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What Do Therapy Dogs Practice?

From the book EVERY DOG HAS A GIFT: True Stories of Dogs Who Bring Hope & Healing Into Our Lives by Rachel McPherson, founder and executive director of the Good Dog Foundation.

As you travel the road to becoming a therapy dog team, here are some things you can do to prepare yourself and your dog for therapy visits:

What Do Therapy Dogs Practice?


  • Socialize and socialize more. Does your dog seem eager to get attention and affection from all kinds of new people? Notice how your dog responds to a wide range of people, from toddlers and teens to people with beards, people wearing uniforms, or people in wheelchairs.
  • Obedience training. Does your dog respond to your cues reliably when asked to do so? It is of utmost importance that a therapy dog is calm and controlled enough to pay attention and react quickly according to your instruction in any situation. This guarantees safe visits for everyone. Find a reward-based class or trainer in your area. There is no room for harshness or punishment in therapy training or work.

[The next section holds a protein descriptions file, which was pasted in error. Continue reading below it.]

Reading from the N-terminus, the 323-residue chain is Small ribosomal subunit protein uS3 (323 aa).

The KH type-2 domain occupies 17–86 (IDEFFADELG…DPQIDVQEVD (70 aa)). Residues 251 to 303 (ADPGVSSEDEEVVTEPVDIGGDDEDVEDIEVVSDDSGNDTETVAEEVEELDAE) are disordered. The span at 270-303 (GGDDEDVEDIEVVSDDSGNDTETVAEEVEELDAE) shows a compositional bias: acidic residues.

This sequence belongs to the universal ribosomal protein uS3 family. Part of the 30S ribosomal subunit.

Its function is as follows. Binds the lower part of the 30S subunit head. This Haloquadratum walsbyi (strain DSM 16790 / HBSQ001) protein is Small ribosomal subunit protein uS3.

• Acclimate to new and unusual environments. Does your dog behave in a calm and relaxed manner when you take him to new places? Therapy dogs need to be relaxed around crowds, loud noises, hospital equipment, slippery floors, and other animals.
  • Volunteer on your own at a facility such as a hospital or day program. Find out whether you enjoy talking to and helping people. If you love it, adding your dog to the mix is the easy part!

Copyright © 2010 by Rachel McPherson and Lynn Sonberg. Reprinted by arrangement with Tarcher Books, an imprint of Penguin Group USA, Inc.

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